Few days ago the news was released details have been revealed a vulnerability that was found in the implementation of the mechanism resource limitation cgroups v1 in the Linux kernel which is already cataloged under CVE-2022-0492.
This vulnerability found se can be used to exit isolated containers and it is detailed that the problem has been present since Linux kernel 2.6.24.
In the blog post it is mentioned that the vulnerability is due to a logical error in the release_agent file handler, so the proper checks were not performed when the driver was run with full permissions.
The file release_agent is used to define the program that the kernel executes when a process ends in a cgroup. This program runs as root with all "capability" in the root namespace. Only the administrator was supposed to have access to the release_agent configuration, but in reality, the checks were limited to granting access to the root user, which did not preclude changing the configuration from the container or by the non-administrative root user (CAP_SYS_ADMIN ).
Previously, this feature would not have been perceived as a vulnerability, but the situation has changed with the advent of user identifier namespaces (user namespaces), which allow you to create separate root users in containers that don't overlap with the root user of the main environment.
In consecuense, for an attack, it is enough in a container that has its own root user in a separate user id space to plug in your release_agent handler, which, once the process completes, will run with all the privileges of the parent environment.
By default, cgroupfs is mounted in a read-only container, but there is no problem remounting this pseudofs in write mode with CAP_SYS_ADMIN rights or by creating a nested container with a separate user namespace using the system call for stop sharing, in which CAP_SYS_ADMIN rights are available to the created container.
El ataque can be done by having root privileges in an isolated container or by running the container without the no_new_privs flag, which prohibits gaining additional privileges.
The system must have support for namespaces enabled user (enabled by default on Ubuntu and Fedora, but not enabled on Debian and RHEL) and have access to the root v1 cgroup (for example, Docker runs containers in the RDMA root cgroup). The attack is also possible with CAP_SYS_ADMIN privileges, in which case support for user namespaces and access to the root hierarchy of cgroup v1 is not required.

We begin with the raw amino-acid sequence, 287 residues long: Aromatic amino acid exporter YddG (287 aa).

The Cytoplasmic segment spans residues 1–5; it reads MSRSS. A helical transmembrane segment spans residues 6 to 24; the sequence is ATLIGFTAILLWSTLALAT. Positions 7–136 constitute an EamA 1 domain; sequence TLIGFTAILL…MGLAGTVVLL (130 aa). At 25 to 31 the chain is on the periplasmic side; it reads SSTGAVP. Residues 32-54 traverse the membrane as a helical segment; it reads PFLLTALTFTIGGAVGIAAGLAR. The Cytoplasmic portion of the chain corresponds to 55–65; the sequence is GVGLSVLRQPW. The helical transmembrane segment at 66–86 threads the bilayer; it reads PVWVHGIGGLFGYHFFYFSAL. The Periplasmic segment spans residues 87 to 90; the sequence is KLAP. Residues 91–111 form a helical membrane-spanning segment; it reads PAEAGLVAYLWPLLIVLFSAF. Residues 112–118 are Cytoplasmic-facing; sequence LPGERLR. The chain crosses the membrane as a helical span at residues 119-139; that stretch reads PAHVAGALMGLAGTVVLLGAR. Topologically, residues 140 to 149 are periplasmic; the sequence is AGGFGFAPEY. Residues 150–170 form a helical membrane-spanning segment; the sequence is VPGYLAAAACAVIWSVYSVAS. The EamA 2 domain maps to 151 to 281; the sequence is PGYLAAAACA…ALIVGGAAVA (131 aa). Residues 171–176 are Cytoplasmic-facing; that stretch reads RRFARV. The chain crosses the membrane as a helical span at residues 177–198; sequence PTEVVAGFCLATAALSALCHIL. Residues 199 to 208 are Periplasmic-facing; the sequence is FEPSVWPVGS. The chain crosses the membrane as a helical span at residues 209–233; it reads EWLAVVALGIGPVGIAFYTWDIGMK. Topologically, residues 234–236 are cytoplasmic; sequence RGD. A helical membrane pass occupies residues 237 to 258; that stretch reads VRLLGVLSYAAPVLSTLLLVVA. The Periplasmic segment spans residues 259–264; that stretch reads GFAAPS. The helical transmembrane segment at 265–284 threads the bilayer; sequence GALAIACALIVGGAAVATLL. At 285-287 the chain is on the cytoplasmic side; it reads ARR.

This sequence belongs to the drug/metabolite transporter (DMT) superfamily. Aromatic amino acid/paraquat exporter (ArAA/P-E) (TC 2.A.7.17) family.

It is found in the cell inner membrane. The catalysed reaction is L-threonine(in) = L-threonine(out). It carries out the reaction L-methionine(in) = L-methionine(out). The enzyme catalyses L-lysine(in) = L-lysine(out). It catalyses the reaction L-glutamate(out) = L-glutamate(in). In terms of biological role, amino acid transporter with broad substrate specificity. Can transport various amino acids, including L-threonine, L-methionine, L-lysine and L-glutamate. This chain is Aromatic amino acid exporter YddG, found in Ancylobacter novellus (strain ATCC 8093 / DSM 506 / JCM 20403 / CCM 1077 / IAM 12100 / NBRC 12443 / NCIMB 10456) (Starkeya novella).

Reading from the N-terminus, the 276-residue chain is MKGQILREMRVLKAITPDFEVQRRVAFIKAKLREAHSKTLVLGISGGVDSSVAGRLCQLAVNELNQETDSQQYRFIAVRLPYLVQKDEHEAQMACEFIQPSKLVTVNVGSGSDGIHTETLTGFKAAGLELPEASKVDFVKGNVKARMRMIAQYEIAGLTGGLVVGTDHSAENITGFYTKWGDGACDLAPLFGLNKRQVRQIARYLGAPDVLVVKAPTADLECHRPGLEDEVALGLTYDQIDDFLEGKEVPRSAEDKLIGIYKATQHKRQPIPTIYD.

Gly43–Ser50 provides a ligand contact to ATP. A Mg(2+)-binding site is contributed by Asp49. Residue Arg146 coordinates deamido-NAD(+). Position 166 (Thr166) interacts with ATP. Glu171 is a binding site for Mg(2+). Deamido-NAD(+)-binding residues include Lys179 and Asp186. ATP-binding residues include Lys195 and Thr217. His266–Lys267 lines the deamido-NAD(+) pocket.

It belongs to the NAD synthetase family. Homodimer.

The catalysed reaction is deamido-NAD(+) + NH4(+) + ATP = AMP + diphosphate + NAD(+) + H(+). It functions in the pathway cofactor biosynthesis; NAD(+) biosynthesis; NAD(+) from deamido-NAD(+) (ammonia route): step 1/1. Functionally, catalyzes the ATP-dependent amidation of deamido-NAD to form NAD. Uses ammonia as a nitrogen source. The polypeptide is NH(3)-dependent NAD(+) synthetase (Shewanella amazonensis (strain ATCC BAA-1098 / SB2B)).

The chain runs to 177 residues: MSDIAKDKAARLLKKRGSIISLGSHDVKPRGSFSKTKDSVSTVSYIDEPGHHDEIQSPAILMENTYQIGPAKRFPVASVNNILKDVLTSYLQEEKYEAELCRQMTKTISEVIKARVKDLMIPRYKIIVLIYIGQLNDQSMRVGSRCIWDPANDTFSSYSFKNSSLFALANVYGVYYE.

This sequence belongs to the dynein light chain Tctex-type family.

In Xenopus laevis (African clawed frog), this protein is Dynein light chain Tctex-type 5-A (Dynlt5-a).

In addition to breaking out of the isolated container, the vulnerability also allows processes started by the root user without "capability" or any user with CAP_DAC_OVERRIDE rights (the attack requires access to the /sys/fs/cgroup/*/release_agent file owned by root) to obtain access to all the "capabilities" of the system.
Aside from containers, the vulnerability may also allow root host processes without capabilities, or non-root host processes with the CAP_DAC_OVERRIDE capability, to escalate privileges to full capabilities. This may allow attackers to bypass a hardening measure used by certain services, which remove capabilities in an attempt to limit the impact if a compromise occurs.
Unit 42 recommends users upgrade to a fixed kernel version. For those running containers, enable Seccomp and make sure AppArmor or SELinux is enabled. Prisma Cloud users can refer to the “Prisma Cloud Protections” section to see the mitigations provided by Prisma Cloud.
Note that the vulnerability cannot be exploited when using Seccomp, AppArmor or SELinux protection mechanisms for additional container isolation, as Seccomp blocks the unshare() system call and AppArmor and SELinux do not allow cgroupfs to be mounted in write mode.
Finally, it is worth mentioning that it was fixed in kernel versions 5.16.12, 5.15.26, 5.10.97, 5.4.177, 4.19.229, 4.14.266 and 4.9.301. You can follow the release of package updates in distributions on these pages: Debian, SUSE, Ubuntu, RHEL, Fedora, Gentoo, Arch Linux.
Finally if you are interested in knowing more about it, you can check the details in the following link